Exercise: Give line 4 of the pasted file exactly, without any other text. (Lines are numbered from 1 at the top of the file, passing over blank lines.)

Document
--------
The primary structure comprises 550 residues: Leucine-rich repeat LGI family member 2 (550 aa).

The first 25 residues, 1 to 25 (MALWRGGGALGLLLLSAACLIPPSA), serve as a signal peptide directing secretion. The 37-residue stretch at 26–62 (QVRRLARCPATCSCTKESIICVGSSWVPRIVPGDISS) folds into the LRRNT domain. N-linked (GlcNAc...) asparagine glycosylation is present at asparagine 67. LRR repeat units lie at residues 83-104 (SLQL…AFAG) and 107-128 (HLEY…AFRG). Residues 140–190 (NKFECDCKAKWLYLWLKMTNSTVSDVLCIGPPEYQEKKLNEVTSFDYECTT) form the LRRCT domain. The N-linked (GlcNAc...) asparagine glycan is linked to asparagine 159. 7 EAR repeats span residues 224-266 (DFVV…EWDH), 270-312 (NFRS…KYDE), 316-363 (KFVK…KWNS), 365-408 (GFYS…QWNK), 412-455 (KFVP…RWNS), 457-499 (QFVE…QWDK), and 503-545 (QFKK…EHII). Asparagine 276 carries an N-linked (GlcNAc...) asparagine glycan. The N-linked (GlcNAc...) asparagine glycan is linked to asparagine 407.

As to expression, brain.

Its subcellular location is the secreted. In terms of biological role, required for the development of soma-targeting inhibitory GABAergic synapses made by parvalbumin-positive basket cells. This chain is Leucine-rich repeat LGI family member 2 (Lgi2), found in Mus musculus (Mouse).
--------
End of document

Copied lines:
Its subcellular location is the secreted. In terms of biological role, required for the development of soma-targeting inhibitory GABAergic synapses made by parvalbumin-positive basket cells. This chain is Leucine-rich repeat LGI family member 2 (Lgi2), found in Mus musculus (Mouse).